The Capuchin Catacombs Palermo, Sicily, Italy

There are catacombs all over the world, the largest and most famous being the Paris catacombs. But a couple of days by train from Paris – or a short flight if you’re that way inclined – is an altogether grizzlier ossuary…

© paul koudounaris

© Paul Koudounaris

In Sicily’s capital, Palermo, we are told the Mafia once had such a hold on the island’s finances that money was diverted to the Mob and away from useful things like city repairs. This left the pockmarked sandstone buildings to weather and peel over the years, creating something of an Italian Havana. What’s left is charm and a kind of beauty, plus the odd chicken roaming the streets.

© Sophie Collard

© Sophie Collard

© Sophie Collard

© Sophie Collard

In summer there seems to be a wedding in every tiny church in the city, the bride kneeling at the altar in a sea of white next to her groom, men in suits positioned carefully at the door.

Horses parade around pulling brightly decorated carts. The ancient city gate, Porta Nuova, has atlantes or telamons that depict the defeat of the Moors by Carlo V.

© Sophie Collard

© Sophie Collard

All this makes for a wonderful walk to the Capuchin catacombs, where many of the town’s deceased citizens will greet you.

© Paul Koudounaris

© Paul Koudounaris

The entrance is to the side of the cemetery. A man sits at the desk just inside with postcards for sale depicting what you are about to see, which should serve as a warning against taking small children inside.

© Paul Koudounaris

© Paul Koudounaris

“Approximately 8,000 mummies line the passageways of the Capuchin catacombs.”

The first corpses were placed here in the sixteenth century when the fathers of Palermo’s Capuchin monastery exhumed some of the bodies from their cemetery and noted that the dry soil in the famously hot city had naturally mummified them.

The exhumation of the bodies of religious peoples has a long history in Italy and elsewhere, and the better preserved they are when exhumed, the more miraculous they are often believed to be. The most famous example of a preserved saint is probably that of the body of St. Bernadette in Lourdes, not too far from Paris.

© Paul Koudounaris

© Paul Koudounaris

The monastery fathers, noting how the mummification process had taken place in others, preserved the body of recently-deceased Brother Silverstro for the purpose of public viewing. Following this it became fashionable for the wealthiest inhabitants of Palermo to have their bodies preserved in the catacombs.

The wealthy citizens left wills stating how they wished to appear, often picking out their Sunday best so they would serve as fine momento moris for their grief-stricken families. Some would even request their clothes be changed from time-to-time.

The catacombs were officially shut down in 1880, yet one of the last to be interned before the practice was banned was the body of two-year-old Rosalita Lombardo, in 1920. Called ‘Sleeping Beauty’ her body is still perfectly preserved and she, along with a few other children in the catacombs, is a reason you should consider carefully whether you really wish to visit at all. The children’s bodies are, after all, deeply unsettling to even the most macabre-loving viewer.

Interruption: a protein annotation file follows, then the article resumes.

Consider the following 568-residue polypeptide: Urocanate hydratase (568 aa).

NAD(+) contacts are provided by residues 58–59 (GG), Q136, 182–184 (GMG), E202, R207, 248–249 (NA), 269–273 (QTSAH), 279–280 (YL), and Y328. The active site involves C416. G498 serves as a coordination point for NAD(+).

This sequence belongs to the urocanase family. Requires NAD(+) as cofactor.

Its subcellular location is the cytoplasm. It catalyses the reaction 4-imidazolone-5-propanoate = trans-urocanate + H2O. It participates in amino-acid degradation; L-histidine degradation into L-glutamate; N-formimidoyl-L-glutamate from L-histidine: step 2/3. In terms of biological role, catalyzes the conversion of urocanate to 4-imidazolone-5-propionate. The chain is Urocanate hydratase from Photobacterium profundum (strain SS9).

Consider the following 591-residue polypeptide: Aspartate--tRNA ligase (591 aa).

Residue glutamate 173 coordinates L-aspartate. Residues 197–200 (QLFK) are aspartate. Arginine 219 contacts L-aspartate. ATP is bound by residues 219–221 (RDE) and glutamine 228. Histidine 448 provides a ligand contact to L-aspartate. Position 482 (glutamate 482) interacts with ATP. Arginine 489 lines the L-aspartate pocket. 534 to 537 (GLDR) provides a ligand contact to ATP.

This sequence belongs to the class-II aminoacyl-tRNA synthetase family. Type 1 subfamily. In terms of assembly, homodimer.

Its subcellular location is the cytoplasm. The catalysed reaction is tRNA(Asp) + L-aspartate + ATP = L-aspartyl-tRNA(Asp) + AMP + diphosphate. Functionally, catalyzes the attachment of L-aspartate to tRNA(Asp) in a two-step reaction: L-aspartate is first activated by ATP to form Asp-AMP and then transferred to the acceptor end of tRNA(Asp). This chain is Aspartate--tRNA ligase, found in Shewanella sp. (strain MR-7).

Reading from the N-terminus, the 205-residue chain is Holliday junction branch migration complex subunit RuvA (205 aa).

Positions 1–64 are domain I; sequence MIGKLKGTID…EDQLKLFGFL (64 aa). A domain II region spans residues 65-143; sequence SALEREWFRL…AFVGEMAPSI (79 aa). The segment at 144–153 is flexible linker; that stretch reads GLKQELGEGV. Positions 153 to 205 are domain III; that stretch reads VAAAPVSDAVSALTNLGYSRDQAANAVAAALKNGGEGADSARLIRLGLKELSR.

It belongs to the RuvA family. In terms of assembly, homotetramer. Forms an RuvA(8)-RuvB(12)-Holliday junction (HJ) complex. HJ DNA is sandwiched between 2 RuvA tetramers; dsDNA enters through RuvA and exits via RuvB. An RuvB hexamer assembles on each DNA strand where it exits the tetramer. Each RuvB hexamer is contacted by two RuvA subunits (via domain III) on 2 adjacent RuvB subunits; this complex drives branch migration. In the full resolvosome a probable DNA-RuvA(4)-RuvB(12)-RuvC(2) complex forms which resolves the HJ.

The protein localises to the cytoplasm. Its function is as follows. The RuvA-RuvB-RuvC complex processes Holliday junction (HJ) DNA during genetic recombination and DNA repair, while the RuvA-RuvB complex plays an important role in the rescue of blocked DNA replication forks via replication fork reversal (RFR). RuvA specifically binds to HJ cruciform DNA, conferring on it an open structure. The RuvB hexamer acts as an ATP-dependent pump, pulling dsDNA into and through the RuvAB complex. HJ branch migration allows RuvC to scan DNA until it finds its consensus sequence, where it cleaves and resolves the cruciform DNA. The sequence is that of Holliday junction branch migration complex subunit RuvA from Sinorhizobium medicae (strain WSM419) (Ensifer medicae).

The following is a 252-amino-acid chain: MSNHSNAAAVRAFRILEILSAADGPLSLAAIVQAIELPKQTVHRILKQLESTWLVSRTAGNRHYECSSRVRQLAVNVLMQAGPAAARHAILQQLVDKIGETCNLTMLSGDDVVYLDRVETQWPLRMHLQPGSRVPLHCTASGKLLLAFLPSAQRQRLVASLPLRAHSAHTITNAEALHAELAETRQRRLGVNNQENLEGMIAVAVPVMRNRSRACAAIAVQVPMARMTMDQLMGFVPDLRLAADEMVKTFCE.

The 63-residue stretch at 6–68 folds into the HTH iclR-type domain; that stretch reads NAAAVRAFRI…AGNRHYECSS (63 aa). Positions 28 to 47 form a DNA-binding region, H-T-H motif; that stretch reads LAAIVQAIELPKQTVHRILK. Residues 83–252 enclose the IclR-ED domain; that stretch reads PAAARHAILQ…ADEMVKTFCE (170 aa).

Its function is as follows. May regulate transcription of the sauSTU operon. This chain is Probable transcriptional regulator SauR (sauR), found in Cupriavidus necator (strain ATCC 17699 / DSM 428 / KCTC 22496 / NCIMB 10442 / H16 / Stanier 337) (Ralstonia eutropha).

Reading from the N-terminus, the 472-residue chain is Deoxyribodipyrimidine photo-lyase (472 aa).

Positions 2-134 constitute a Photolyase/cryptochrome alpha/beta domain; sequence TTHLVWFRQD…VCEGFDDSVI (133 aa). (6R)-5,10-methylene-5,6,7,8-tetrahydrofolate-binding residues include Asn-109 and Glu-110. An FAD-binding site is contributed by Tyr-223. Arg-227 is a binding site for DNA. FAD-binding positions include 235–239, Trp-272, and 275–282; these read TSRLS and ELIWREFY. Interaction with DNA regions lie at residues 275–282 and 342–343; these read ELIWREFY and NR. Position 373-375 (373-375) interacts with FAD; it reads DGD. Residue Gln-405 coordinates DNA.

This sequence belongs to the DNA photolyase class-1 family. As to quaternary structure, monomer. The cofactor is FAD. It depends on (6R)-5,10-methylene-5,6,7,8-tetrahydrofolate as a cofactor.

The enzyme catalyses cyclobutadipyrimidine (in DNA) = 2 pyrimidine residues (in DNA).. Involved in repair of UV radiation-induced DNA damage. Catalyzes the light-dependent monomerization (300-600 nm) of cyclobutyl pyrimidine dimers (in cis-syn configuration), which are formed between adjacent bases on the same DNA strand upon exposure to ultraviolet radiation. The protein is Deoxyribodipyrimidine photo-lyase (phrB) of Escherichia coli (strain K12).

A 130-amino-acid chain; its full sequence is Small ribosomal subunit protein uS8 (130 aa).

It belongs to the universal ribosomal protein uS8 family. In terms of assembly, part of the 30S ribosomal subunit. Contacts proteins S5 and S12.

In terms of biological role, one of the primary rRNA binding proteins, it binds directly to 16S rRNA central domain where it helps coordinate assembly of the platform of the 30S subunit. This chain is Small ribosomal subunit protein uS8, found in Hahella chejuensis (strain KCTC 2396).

© Paul Koudounaris

© Paul Koudounaris

Rosalita Lombardo was preserved by Alfredo Salafia from Palermo, a Sicilian taxidermist and embalmer, who took the secret of her embalming to his grave. However the National Geographic’s Expedition Council funded biological anthropologist Dario Piombino-Mascali to do some digging around and he eventually discovered the secret formula in Salafia’s notes. You can read the full article here.

The mummies are arranged by category: holy men, virgins, children, women, men and professionals. Some are posed, others loom over passing tourists as if watching them.

“Some of the mummies have not kept as well as others, the skin having receded so they look as if they are screaming.”

Monks wear their robes and have the ropes they wore as penance in life around their necks. Priests hang on walls in rows also dressed in robes. Some mummies even wear military uniform.

© Paul Koudounaris

© Paul Koudounaris

Surprisingly, given that he died in Seville in Spain, the Spanish painter Velasquez is rumoured to remain here for all eternity alongside Giuseppe Tomasi di Lampedusa, who penned Il Gattopardo (The Leopard) the most famous work of Sicilian literature. Tomasi is actually buried in the cemetery next to the catacombs. If you want to visit the cemetery be sure to check the opening hours first, as they have been known to change.

Extra special thanks to Paul Koudounaris in LA who took the photographs of the mummies used in this article. You can see them at his wonderful site www.empiredelamort.com. He has a couple of books:

Heavenly Bodies: Cult Treasures and Spectacular Saints from the Catacombs 

Opening times and prices

The catacombs are open from 9am – 1pm daily and then 3pm – 5pm every day but Sunday. It’s best to try and arrive an hour or more before closing as this will give you time to look around and allow for any early closures. They are located at Piazza Cappuccini, 1, Palermo, Sicily, Italy. The office line is +39 091 212117.

How to get there

The walk is not for those who can’t stand the summer sun, as Palermo often heats up to a sizzling 40˚C. At the time of writing we were pretty much the only ones doing it. (Mad dogs, Englishwomen).

From the centre, walk along Vittoria Emanuele, passing the delightful Cathedral of Palermo.

© Sophie Collard

Turn onto Corso Calatafimi, right onto Via Cappuccini, right again onto Via Pindemonte and hey presto! You are at Piazza dei Cuppuccini. Do enjoy…


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